Putin humiliated as 3 war models ALL proven wrong expose 'poor performance of elite Russia

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Moscow’s plans for a rapid and efficient invasion of Ukraine were thrown under the bus once the Kremlin started to realise Ukrainian resistance would quash such ambitious plans. With the war exceeding well over 100 days, Russian forces have been continually pushed back by Ukrainian defences, leaving troops, tanks, aircraft and weaponry killed or destroyed.

A study by the International Institute for Strategic Studies (IISS), the RAND Corporation and the Swedish Defence Research Agency all conducted war games exercise to simulate the outcome of a NATO conflict with Russia prior to the war with Ukraine.

Although the independent studies all created varying conditions to the model, including the withdrawal by the US from a conflict, all three scenarios delivered similar results.

According to Robert Dalsjö, Director of Research at the Swedish Defence Research Agency, Michael Jonsson, head of the Defence Policy Studies programme at the same agency and Johan Norberg, Deputy Research Director and analyst of Russian military affairs, also at the agency, say the results make disturbing reading for NATO.

Studying the results, the trio wrote: “Russian forces would likely defeat NATO and national troops in Northern Europe, at least during the first phase of fighting.

“Even a critique of the IISS scenario-based study, meant to demonstrate that Europe could indeed defend itself, argued that NATO would probably face partial defeat initially but could then successfully counter-attack.”

All three studies suggest that Russian air forces would easily be able to gain air superiority over the Baltic States should a short-term conflict occur.

However, recent events in Ukraine have shown the models to be wrong, as demonstrated by Ukraine’s ability to destroy so many Russian fighter jets and helicopters.

With Russia also heavily reliant on ground assaults, the experts suggest Russian convoys would be easily picked off by NATO assets.

They wrote: “To illustrate, the effect of Western airpower on Russian convoys such as those in Ukraine could quickly evolve into a situation reminiscent of the Highway of Death in the First Gulf War.”

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Furthermore, the models stated that Russian ground forces were larger and heavier than eastern European NATO members.

This was also combined with Russian superiority in artillery batteries, ground-based air defences and electronic warfare units.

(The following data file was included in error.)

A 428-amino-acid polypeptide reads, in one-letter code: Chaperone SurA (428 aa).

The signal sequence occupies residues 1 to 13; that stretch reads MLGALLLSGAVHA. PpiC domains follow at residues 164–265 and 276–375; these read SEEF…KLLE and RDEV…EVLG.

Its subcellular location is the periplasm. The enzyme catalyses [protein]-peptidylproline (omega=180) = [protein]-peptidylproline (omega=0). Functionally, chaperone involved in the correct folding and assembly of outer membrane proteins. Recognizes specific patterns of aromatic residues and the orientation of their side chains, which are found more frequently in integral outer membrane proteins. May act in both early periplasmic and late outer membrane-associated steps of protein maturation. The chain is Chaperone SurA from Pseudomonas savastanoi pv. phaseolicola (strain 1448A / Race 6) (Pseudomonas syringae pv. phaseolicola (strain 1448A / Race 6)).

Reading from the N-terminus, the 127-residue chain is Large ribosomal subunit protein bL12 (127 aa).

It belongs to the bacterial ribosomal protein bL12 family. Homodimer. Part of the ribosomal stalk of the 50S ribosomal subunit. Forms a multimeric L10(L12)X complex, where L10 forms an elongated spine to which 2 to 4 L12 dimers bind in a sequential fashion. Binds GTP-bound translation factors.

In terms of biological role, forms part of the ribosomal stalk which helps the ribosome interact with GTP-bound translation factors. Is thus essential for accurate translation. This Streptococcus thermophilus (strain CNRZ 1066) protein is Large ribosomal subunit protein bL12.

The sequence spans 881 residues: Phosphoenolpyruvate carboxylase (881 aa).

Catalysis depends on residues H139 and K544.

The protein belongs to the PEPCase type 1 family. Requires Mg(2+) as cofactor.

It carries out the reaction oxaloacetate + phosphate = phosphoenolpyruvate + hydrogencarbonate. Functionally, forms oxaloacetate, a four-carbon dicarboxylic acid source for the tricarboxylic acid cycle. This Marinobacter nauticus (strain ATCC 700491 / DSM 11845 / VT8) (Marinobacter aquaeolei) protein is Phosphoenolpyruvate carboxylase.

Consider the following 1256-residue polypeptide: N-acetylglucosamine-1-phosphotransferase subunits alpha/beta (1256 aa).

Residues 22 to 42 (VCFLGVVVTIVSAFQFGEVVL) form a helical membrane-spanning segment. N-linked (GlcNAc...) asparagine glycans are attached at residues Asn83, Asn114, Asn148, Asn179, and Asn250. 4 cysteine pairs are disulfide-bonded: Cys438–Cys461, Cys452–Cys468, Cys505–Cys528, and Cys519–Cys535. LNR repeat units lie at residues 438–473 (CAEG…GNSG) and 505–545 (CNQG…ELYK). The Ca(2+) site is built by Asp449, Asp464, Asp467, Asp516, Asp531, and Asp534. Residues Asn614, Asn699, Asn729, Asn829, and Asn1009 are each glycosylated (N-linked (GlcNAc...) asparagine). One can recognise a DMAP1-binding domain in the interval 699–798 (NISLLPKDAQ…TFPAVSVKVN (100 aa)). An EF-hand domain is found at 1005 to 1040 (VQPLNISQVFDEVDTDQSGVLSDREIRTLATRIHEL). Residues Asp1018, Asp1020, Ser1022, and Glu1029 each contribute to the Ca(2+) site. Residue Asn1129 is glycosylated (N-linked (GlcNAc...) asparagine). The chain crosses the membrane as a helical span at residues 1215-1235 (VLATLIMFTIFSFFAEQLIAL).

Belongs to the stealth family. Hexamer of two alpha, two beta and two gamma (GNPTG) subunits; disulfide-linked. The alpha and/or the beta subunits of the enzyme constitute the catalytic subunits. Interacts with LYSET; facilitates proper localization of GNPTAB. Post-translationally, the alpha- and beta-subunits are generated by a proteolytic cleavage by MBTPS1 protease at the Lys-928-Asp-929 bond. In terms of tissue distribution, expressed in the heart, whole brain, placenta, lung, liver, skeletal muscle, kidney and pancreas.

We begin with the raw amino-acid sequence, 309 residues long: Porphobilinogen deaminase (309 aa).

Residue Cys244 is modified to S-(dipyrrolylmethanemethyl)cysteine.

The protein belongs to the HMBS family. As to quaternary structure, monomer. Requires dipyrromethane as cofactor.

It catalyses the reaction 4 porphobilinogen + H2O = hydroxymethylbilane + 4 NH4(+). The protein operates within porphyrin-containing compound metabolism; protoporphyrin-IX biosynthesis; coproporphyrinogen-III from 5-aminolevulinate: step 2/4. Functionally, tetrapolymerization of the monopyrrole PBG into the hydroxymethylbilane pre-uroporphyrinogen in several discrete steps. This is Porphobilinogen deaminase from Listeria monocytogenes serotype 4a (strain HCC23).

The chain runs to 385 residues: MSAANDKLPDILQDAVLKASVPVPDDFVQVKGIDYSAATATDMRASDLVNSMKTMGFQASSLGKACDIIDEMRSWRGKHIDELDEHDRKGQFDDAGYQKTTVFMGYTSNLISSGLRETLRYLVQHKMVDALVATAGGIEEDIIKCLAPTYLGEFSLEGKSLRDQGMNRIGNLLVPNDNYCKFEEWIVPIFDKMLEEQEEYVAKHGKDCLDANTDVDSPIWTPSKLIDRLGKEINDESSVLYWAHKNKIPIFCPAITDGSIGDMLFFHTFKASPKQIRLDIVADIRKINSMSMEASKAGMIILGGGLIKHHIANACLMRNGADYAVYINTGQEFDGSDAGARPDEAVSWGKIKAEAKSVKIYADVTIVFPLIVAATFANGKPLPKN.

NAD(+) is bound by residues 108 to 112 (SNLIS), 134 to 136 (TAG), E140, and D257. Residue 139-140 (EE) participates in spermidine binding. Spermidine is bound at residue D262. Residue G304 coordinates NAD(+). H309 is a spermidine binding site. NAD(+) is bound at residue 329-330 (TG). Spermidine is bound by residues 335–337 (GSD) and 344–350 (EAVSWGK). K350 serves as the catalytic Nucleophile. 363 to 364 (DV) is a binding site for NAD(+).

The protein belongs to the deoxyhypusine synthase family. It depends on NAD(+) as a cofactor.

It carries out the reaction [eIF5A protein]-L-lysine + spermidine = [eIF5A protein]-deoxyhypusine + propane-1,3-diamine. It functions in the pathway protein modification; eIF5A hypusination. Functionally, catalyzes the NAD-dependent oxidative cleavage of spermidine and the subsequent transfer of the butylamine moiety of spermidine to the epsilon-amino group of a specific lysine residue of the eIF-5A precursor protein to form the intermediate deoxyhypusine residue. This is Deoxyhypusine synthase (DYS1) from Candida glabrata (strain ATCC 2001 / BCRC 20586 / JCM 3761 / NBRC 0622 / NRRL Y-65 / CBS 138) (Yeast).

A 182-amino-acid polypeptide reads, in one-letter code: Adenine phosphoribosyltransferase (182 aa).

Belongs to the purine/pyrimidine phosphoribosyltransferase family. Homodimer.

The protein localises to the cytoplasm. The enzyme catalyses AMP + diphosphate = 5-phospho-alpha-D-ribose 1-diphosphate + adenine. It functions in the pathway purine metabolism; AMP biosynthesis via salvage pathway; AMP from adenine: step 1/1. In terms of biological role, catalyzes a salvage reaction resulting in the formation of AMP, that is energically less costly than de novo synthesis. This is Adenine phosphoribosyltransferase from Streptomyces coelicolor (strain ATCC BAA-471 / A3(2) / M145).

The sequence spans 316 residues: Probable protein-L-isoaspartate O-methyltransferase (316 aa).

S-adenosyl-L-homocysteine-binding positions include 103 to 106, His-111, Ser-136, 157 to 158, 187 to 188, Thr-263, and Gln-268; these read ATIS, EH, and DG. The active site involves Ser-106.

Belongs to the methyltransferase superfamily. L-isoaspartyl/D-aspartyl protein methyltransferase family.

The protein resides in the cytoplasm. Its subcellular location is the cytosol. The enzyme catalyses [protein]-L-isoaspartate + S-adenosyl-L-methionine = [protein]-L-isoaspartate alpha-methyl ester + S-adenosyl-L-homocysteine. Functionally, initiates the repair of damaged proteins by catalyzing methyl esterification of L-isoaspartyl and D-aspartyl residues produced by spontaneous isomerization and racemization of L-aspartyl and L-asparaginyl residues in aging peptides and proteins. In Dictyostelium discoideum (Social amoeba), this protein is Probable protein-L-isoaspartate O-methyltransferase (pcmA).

Yet the model was once again undone by the analysts who said: “The poor performance of even elite Russian armoured and mechanised units against Ukrainian ground units without air support (except armed drones) raises serious questions about how swiftly the former could be expected to advance against defenders who are dug in and well equipped, especially in urban areas or difficult terrain.”

Writing for Taylor and Francis Online, the trio added: “Russian artillery remains a significant threat, but its electronic-warfare measures do not seem to have been effective.”

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Finally, the experts slammed the performance of Russian personnel throughout the war, suggesting poorly trained, under-resourced and demoralised conscripts have failed to live up to the mighty reputation of the Russian army.

Summarising the models, and the lessons to be learned by NATO following the invasion of Ukraine, the experts suggested Russia’s pride has been damaged.

For more stories like this, follow Defence and Security Correspondent James Lee on Twitter: @JamesLee_DE

They concluded by saying: “A crucial conclusion is that fighting back has paid off for Ukraine in existential terms, and for NATO in providing critical insight into the state of Russia’s armed forces.

“Reconstituting Russian military power will be costly, time-consuming and technically challenging.

“While the Russian military did notably worse than Western observers expected, however, this should not be considered a strictly reliable guide to future assessments.

“Russia probably would not repeat this mistake in future conflicts.”



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